[Neuroscience] Re: dendrites

Matthew Kirkcaldie m.kirkcaldie at removethis.unsw.edu.au
Mon Jul 3 19:34:51 EST 2006

In article <mailman.96.1151932460.20007.neur-sci at net.bio.net>,
 polly jo <jopower at yahoo.com> wrote:

> I was wondering if the experts here would comment of
> the neuronal maturation and growth of dendrites ....
> the cellular processes involved, and the general time
> frame (I am just about aware that there are
> developmental time windows, and molecular cues
> ofcourse, however, i am not sure about the specific
> numbers that mature , that remain, that grow or stay
> during ones life time)

I'm not an expert, but I can tell you that there have been a lot of 
studies of the maturation of dendrites (outgrowth, addition of spines, 
pruning, etc.) during normal development.  However it seems these 
dendrites are able to be changed a lot even in the mature brain - the 
guys at Karel Svoboda's lab have imaged dendrites and spines changing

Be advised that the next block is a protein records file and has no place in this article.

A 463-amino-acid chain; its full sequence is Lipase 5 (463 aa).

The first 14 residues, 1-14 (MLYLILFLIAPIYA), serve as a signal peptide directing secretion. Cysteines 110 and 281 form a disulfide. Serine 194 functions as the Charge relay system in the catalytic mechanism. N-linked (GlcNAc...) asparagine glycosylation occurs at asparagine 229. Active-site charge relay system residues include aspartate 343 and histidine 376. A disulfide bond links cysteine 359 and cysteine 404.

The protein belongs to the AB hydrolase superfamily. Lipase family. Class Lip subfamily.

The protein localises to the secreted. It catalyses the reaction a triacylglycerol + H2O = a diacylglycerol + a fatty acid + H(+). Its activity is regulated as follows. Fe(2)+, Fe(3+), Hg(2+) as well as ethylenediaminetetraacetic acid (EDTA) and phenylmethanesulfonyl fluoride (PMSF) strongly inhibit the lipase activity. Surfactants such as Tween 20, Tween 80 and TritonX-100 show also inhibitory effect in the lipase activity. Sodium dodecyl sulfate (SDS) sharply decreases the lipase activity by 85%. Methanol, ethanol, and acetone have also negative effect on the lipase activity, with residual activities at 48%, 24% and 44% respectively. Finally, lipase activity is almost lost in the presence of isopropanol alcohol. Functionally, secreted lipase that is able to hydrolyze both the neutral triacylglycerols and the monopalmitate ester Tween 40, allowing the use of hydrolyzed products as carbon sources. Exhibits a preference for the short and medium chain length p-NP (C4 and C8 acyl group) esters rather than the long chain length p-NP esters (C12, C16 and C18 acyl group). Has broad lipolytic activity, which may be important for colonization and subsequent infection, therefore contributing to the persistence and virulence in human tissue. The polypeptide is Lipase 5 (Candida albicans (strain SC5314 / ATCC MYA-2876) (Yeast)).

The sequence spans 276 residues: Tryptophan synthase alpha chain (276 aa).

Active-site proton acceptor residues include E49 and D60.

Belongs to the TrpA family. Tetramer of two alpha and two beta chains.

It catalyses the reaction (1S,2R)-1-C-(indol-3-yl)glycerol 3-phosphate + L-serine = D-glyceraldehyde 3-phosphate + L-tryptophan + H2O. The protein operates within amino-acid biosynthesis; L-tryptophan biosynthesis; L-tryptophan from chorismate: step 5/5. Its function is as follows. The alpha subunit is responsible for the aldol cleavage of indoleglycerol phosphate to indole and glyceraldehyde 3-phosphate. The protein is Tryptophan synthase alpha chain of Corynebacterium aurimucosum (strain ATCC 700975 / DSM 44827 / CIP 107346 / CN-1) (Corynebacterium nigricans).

shape from day-to-day in the adult mouse brain (last thing I looked at 
was Trachtenburg et al 2002 I think). Tailby et al 2005 show that in the 
barrel cortex of rats, which handles whisker inputs, cells will re-grow 
and re-orient their dendrites on a huge scale in response to short-term 
changes in whisker activity.  However barrel cortex may be unusually 
"plastic" in this respect.

So for growth, obviously guided protein synthesis, controlled by the 
environment the dendrite is in (chemical signalling) and interactions 
with other neurons and glia (very important), are the key players. For 
time scale, a few hours (for a spine to grow or retract); a few days - 
weeks for whole dendrites to be dismantled or rebuilt; or an entire 
lifetime (the patterns built into yours and my brains as a result of all 
our experience).

Cheers, MK.

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